YouTube videos that contained elicitors of hope were more likely to be viewed.
On Facebook, depictions of nature, vastness, art, and gratitude in the form of thankfulness, predicted how many likes it received. The more inspiring elicitors from any category, the more likely it is to go viral.
Articles that were longer and contained more inspirational words (e.g., awe, inspiring, profound, appreciate) were more likely to be viral.
Inspiring movies and TV showsthat contained hope were the most liked. The most frequent environmental elicitors involved nature and vastness.
Over all of the media, the most liked content portrays nature, encouragement, and overcoming obstacles (hope portrayals).
Understanding psychology is a crucial part of being a successful marketer. What I've discovered is that the most powerful advances in content marketing don't come from "hacks," "tricks," or "techniques," but from science-backed psychology. One of the most powerful and interesting areas of psychology deals with excitement.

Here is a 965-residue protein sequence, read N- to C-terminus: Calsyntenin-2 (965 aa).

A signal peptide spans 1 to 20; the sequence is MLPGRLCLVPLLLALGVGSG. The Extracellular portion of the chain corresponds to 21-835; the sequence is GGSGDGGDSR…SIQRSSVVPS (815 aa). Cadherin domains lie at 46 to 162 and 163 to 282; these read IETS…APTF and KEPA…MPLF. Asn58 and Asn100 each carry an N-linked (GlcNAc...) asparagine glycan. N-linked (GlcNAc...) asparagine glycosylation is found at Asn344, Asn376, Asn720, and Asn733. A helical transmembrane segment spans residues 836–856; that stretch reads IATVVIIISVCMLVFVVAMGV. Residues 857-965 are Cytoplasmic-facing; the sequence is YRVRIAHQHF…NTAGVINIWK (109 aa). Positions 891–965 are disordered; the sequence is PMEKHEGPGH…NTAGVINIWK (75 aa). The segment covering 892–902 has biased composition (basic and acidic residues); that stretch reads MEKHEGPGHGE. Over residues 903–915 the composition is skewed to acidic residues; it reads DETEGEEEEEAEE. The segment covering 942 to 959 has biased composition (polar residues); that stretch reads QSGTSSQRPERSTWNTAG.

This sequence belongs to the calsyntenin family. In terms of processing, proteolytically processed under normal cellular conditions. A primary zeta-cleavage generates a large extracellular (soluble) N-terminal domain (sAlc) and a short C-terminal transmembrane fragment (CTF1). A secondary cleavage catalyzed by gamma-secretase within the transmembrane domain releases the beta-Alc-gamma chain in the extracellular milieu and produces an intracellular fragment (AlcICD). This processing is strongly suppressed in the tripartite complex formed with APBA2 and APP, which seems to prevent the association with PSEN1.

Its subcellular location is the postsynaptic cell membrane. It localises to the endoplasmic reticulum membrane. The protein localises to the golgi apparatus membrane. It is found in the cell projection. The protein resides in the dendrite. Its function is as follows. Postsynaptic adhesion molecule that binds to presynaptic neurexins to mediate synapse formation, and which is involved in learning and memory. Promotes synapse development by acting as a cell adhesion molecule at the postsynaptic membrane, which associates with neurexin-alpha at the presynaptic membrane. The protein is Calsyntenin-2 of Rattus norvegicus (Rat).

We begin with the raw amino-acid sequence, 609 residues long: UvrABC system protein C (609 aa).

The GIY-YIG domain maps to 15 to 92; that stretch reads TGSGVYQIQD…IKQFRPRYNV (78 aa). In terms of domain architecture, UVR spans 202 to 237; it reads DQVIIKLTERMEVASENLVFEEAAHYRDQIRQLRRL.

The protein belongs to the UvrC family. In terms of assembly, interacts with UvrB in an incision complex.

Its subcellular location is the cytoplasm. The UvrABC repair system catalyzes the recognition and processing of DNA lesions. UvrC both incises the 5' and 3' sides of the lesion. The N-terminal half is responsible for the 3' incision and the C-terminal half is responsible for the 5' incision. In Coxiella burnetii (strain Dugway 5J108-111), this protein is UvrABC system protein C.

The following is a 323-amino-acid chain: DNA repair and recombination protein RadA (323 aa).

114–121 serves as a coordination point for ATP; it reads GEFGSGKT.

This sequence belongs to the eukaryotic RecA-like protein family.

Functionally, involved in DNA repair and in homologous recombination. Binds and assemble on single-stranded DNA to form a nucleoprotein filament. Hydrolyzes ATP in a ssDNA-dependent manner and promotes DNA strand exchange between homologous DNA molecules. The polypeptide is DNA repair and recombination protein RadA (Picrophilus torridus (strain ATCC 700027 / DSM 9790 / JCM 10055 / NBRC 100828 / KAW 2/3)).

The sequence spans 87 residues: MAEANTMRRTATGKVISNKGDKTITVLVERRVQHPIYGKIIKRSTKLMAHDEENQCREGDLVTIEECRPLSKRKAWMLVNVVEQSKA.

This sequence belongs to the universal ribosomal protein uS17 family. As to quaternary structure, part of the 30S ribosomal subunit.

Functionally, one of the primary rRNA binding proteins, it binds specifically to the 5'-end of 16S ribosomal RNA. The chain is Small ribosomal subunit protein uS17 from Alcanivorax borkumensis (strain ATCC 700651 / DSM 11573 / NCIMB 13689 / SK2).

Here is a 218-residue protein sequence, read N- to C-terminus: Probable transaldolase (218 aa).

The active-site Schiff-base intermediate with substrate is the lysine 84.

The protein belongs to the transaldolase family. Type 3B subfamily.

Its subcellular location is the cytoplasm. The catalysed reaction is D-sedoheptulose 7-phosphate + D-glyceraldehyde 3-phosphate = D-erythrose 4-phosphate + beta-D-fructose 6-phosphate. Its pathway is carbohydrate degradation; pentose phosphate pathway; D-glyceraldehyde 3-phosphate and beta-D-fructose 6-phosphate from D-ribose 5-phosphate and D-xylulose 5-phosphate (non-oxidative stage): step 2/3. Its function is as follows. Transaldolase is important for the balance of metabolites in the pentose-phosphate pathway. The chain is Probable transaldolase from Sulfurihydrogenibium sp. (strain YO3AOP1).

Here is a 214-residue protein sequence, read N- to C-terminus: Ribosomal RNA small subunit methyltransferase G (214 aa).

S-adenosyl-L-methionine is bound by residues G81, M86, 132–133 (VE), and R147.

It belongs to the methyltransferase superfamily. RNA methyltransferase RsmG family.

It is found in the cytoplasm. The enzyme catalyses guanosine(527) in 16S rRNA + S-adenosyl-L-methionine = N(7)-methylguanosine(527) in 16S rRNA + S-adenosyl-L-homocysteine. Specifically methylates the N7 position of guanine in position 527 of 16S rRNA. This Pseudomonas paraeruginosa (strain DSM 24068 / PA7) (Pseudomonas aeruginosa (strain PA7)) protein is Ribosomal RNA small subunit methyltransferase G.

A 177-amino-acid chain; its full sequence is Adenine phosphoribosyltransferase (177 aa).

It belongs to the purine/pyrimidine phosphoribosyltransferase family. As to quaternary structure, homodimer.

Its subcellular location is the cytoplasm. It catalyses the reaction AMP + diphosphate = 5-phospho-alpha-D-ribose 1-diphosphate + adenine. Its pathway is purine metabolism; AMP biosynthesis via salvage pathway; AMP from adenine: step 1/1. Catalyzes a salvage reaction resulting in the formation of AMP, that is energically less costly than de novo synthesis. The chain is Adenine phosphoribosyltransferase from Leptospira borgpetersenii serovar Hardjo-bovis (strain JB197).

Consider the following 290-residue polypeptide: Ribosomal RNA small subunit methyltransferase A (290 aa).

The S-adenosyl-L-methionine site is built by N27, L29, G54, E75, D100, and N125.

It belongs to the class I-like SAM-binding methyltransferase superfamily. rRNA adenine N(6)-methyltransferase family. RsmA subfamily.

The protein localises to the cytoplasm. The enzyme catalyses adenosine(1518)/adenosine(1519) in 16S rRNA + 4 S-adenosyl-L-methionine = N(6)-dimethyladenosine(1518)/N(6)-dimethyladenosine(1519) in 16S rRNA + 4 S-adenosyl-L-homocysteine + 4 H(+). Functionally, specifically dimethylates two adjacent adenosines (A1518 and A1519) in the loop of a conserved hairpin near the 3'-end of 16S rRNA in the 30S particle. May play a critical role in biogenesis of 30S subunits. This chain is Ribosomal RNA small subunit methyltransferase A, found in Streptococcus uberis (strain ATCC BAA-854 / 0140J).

There's never a dull moment on the internet, and that's got a lot to do with the fact that the content shared online is constantly changing - thanks in part to the creativity of users who remix, parody or caption popular images or videos, to create memes.
Memes have their origins in the world of academia. Richard Dawkins coined the term 'meme' in his 1976 book, The Selfish Gene. Dawkins describes a meme as "a unit of cultural transmission or imitation."
The word comes from the Greek 'mimema', meaning imitated.
Internet memes are units of popular culture that are shared, imitated, and changed by users.
The first meme on the internet was the sideways 'smiley' :-) , created in 1982. The practice of using punctuation markers to show emotion spread quickly and later other expressions, such as :-( and ;-) were added. The first example of digital viral content is the Hampster Dance meme - rows of dancing hamster GIFs - created by an art student in 1998.